June 5, 2013
Hippie Houses in The Haight
1524A Haight Street where Jimi Hendrix once lived.
Janis Joplin lived here for a brief time as well as a place on Lyon street which I want to go peak at.
2400 Fulton Street is a 20 room mansion across the street from Golden Gate Park that The Jefferson Airplane bought and lived in during the late 60's.
1235 Masonic was one of the safe houses where Patty Hearst and members of the SLA stayed at for a year before eventually getting arrested.
The William Westerfeld House sits across the street from the northwest corner of Alamo Square at 1198 Fulton Street (at Scott St.) in San Francisco. Constructed in 1889 at a cost of $9,985, the home is listed on the National Register of Historic Places and is San Francisco Landmark Number 135. William Westerfeld, a German-born confectioner, arrived in San Francisco in the 1870s. By the 1880s he had established a chain of bakeries. He hired builder Henry Geilfuss to design for his family of six a 28-room mansion with an adjoining rose garden and carriage house. When Westerfeld died in 1895, the home was sold to John Mahoney, noted for building the St. Francis Hotel and the Palace Hotel after the 1906 earthquake. Mr. Mahoney replaced the rose garden with flats to meet the city's dire need for housing.
William Westerfeld House Timeline
1928 -- A group of Czarist Russians buys the home. They turn the ground-floor ballroom into a nightclub called Dark Eyes and use the upper floors for meeting rooms. The house becomes known informally as the 'Russian Embassy'.
1948 -- The home is converted into a 14-unit apartment building. For most of the next two decades, the units are rented to African-American musicians who play in the neighborhood jazz clubs. John Handy is one of many to call the Westerfeld House his home.
1965 -- Charles Fracchia purchases the building to use as a residence but never occupies it. The house is mentioned in the book The Electric Kool-Aid Acid Test. The Calliope Company, a fifty-member collective, moves in.
1967 -- Underground filmmaker Kenneth Anger takes up residence. Anger films Invocation of My Demon Brother starring Manson family member Bobby Beausoleil, Church of Satan founder Anton LaVey, and featuring music by Mick Jagger.
1968 -- Members of the Family Dogg occupy the house while promoting acid rock concerts at the Avalon Ballroom. Members of the Grateful Dead and Big Brother and the Holding Company are frequent visitors.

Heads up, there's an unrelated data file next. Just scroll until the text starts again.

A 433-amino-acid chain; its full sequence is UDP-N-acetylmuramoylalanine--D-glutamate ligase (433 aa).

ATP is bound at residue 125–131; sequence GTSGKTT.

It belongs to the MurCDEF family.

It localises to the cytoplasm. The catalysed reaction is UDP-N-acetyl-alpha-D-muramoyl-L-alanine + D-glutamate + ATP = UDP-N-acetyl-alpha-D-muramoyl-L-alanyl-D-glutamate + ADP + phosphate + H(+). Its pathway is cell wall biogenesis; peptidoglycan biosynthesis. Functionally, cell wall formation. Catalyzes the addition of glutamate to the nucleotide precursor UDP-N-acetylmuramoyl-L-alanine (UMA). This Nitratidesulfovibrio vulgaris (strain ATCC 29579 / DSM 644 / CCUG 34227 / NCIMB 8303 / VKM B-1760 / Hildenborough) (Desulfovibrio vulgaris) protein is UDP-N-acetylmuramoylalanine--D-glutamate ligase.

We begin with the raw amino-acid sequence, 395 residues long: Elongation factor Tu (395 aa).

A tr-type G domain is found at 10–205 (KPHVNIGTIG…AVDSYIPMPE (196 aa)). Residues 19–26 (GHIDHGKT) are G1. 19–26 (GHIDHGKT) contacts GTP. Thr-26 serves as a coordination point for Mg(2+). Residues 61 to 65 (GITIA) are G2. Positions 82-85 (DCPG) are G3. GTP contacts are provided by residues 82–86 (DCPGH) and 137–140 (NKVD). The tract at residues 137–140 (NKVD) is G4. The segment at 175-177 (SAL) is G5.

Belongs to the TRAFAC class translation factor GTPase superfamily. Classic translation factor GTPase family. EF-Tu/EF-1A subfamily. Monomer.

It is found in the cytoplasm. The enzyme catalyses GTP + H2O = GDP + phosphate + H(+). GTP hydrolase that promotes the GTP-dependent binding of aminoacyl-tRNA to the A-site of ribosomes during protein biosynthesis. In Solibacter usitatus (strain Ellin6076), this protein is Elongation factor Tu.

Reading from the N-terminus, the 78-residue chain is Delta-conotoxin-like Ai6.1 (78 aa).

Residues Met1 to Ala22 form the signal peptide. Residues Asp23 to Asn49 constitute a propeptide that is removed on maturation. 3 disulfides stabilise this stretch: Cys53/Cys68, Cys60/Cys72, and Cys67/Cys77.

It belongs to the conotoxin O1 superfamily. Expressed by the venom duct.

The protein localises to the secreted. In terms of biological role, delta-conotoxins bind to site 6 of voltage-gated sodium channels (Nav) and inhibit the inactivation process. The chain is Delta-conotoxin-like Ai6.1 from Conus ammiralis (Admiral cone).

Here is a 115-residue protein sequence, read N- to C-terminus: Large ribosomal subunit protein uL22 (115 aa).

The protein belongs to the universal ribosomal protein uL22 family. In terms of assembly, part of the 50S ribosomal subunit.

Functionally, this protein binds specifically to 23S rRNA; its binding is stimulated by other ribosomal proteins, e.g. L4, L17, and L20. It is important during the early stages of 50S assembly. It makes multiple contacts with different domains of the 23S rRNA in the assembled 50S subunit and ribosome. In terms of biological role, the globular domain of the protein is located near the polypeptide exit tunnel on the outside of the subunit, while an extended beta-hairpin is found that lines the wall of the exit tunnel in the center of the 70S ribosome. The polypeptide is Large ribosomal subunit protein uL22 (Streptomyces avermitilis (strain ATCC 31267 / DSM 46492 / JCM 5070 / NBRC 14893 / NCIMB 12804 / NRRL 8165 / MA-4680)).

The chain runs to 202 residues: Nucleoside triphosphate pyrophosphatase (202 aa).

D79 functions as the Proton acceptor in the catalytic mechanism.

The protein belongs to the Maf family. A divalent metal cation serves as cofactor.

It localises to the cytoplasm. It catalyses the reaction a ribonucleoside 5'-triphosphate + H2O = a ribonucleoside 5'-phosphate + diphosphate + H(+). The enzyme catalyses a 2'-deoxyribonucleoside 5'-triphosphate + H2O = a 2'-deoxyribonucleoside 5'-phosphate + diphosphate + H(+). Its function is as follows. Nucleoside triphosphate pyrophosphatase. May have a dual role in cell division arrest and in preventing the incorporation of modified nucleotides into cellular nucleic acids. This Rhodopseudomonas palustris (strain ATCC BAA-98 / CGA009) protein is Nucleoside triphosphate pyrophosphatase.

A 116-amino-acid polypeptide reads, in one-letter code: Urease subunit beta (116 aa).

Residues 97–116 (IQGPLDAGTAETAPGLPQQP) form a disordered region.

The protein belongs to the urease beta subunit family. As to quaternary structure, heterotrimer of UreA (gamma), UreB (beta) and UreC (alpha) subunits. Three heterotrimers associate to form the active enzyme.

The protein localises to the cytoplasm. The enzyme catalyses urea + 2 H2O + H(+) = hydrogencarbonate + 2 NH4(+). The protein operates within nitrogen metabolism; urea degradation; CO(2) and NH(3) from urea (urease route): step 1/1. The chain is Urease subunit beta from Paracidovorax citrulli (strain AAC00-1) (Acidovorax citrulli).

During the 1970s, the first attempts to rehabilitate the building began. Two men purchased the home for $45,000 in 1969. They remodeled the fourth floor servants' quarters beyond recognition. The house was left standing despite an urban renewal project which claimed 6,000 Victorian-era buildings over a 60-block area in the Western Addition. In 1986, Jim Siegel purchased the home and has since retrofitted the foundation, removed the dropped ceilings, re-wired, re-roofed, and re-plumbed, and restored the interior and exterior woodwork and the historic, ground-floor ballroom, and decorated the 25-foot ceiling with period wallpaper crafted by Bradbury & Bradbury.
I've been off work for a short time mending an injury so my good friend and I have been taking adventure walks around the city and looking for little pieces of underground history. Yesterday was free museum day so after we finished hanging around the DeYoung; walking back home we passed through The Haight and hunted down all the places we knew were once dwellings to some cool 60's musicians. Charles Manson was also included in that mix but the building he lived in was really ugly and just as we approached it a Fed Ex truck stopped right in front of us so I opted not to take a picture, it was a sign. It's funny how we sometimes overlook things right in our own backyard or how you can walk by something everyday and not even know the story behind it or that some rock icon lived there once. San Francisco is like a giant museum filled with extremely cool stuff and I'm going to keep on discovering because it never gets old.